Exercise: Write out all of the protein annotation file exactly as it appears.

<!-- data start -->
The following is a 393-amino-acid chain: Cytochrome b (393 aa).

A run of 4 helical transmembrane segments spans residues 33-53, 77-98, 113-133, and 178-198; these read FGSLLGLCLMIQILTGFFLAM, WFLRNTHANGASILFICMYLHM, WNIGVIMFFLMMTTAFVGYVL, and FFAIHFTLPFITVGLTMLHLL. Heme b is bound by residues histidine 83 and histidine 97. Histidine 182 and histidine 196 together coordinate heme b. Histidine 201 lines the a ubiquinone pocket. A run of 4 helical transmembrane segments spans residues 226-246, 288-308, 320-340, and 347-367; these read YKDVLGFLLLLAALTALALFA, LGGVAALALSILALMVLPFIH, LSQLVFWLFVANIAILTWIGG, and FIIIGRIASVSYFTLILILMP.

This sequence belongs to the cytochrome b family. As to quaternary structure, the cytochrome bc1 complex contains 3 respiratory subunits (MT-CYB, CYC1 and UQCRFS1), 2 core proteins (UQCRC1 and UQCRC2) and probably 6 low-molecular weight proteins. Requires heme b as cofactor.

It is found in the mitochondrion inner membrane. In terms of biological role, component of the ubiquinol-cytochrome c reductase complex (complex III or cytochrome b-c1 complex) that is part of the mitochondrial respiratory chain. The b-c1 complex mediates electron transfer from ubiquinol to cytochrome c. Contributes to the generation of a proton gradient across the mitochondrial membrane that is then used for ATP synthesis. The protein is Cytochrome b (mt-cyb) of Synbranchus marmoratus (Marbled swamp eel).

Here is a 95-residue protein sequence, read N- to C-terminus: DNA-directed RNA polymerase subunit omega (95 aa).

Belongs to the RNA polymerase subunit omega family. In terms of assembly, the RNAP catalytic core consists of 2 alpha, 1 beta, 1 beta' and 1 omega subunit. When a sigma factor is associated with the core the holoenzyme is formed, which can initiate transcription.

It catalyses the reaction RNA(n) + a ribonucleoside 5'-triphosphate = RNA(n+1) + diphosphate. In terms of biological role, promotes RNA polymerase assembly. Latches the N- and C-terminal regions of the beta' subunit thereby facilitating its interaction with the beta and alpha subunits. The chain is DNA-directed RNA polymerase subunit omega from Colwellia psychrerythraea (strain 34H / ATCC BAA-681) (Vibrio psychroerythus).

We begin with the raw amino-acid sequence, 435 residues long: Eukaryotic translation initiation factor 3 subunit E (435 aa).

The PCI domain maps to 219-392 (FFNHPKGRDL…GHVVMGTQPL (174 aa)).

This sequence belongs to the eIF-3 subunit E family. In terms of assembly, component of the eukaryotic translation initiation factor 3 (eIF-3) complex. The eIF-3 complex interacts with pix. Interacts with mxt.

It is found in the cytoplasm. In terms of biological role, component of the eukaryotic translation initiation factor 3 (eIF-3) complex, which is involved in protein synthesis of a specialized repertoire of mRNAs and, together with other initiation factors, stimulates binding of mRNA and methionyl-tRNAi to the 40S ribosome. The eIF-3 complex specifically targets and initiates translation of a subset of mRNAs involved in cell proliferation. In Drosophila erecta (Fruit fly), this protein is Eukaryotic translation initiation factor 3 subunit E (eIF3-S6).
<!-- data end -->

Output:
The following is a 393-amino-acid chain: Cytochrome b (393 aa).

A run of 4 helical transmembrane segments spans residues 33-53, 77-98, 113-133, and 178-198; these read FGSLLGLCLMIQILTGFFLAM, WFLRNTHANGASILFICMYLHM, WNIGVIMFFLMMTTAFVGYVL, and FFAIHFTLPFITVGLTMLHLL. Heme b is bound by residues histidine 83 and histidine 97. Histidine 182 and histidine 196 together coordinate heme b. Histidine 201 lines the a ubiquinone pocket. A run of 4 helical transmembrane segments spans residues 226-246, 288-308, 320-340, and 347-367; these read YKDVLGFLLLLAALTALALFA, LGGVAALALSILALMVLPFIH, LSQLVFWLFVANIAILTWIGG, and FIIIGRIASVSYFTLILILMP.

This sequence belongs to the cytochrome b family. As to quaternary structure, the cytochrome bc1 complex contains 3 respiratory subunits (MT-CYB, CYC1 and UQCRFS1), 2 core proteins (UQCRC1 and UQCRC2) and probably 6 low-molecular weight proteins. Requires heme b as cofactor.

It is found in the mitochondrion inner membrane. In terms of biological role, component of the ubiquinol-cytochrome c reductase complex (complex III or cytochrome b-c1 complex) that is part of the mitochondrial respiratory chain. The b-c1 complex mediates electron transfer from ubiquinol to cytochrome c. Contributes to the generation of a proton gradient across the mitochondrial membrane that is then used for ATP synthesis. The protein is Cytochrome b (mt-cyb) of Synbranchus marmoratus (Marbled swamp eel).

Here is a 95-residue protein sequence, read N- to C-terminus: DNA-directed RNA polymerase subunit omega (95 aa).

Belongs to the RNA polymerase subunit omega family. In terms of assembly, the RNAP catalytic core consists of 2 alpha, 1 beta, 1 beta' and 1 omega subunit. When a sigma factor is associated with the core the holoenzyme is formed, which can initiate transcription.

It catalyses the reaction RNA(n) + a ribonucleoside 5'-triphosphate = RNA(n+1) + diphosphate. In terms of biological role, promotes RNA polymerase assembly. Latches the N- and C-terminal regions of the beta' subunit thereby facilitating its interaction with the beta and alpha subunits. The chain is DNA-directed RNA polymerase subunit omega from Colwellia psychrerythraea (strain 34H / ATCC BAA-681) (Vibrio psychroerythus).

We begin with the raw amino-acid sequence, 435 residues long: Eukaryotic translation initiation factor 3 subunit E (435 aa).

The PCI domain maps to 219-392 (FFNHPKGRDL…GHVVMGTQPL (174 aa)).

This sequence belongs to the eIF-3 subunit E family. In terms of assembly, component of the eukaryotic translation initiation factor 3 (eIF-3) complex. The eIF-3 complex interacts with pix. Interacts with mxt.

It is found in the cytoplasm. In terms of biological role, component of the eukaryotic translation initiation factor 3 (eIF-3) complex, which is involved in protein synthesis of a specialized repertoire of mRNAs and, together with other initiation factors, stimulates binding of mRNA and methionyl-tRNAi to the 40S ribosome. The eIF-3 complex specifically targets and initiates translation of a subset of mRNAs involved in cell proliferation. In Drosophila erecta (Fruit fly), this protein is Eukaryotic translation initiation factor 3 subunit E (eIF3-S6).